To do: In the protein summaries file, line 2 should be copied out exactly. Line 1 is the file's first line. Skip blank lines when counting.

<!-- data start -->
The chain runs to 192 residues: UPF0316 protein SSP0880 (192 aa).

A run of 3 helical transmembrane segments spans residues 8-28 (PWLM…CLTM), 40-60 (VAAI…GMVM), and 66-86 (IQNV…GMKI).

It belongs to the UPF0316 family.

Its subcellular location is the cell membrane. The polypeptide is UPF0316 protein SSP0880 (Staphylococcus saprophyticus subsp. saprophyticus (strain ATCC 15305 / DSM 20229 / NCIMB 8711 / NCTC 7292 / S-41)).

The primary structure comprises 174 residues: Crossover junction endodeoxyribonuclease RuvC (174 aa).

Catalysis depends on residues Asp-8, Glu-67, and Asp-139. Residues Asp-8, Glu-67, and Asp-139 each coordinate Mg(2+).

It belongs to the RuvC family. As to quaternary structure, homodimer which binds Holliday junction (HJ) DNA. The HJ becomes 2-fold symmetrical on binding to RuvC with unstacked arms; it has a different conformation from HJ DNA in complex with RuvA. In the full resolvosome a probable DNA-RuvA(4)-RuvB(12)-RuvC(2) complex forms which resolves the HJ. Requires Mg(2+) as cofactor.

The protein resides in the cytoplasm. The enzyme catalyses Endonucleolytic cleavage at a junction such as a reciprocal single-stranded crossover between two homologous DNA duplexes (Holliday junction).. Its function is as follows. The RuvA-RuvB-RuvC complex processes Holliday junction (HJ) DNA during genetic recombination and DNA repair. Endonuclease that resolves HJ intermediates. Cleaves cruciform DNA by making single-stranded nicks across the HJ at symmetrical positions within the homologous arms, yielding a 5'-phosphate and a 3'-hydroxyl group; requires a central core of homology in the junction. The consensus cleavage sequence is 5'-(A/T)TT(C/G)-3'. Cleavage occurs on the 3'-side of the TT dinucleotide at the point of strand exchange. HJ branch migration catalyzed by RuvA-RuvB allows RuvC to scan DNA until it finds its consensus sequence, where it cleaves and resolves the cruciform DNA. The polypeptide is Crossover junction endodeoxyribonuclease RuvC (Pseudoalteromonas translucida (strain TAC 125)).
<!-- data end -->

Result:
A run of 3 helical transmembrane segments spans residues 8-28 (PWLM…CLTM), 40-60 (VAAI…GMVM), and 66-86 (IQNV…GMKI).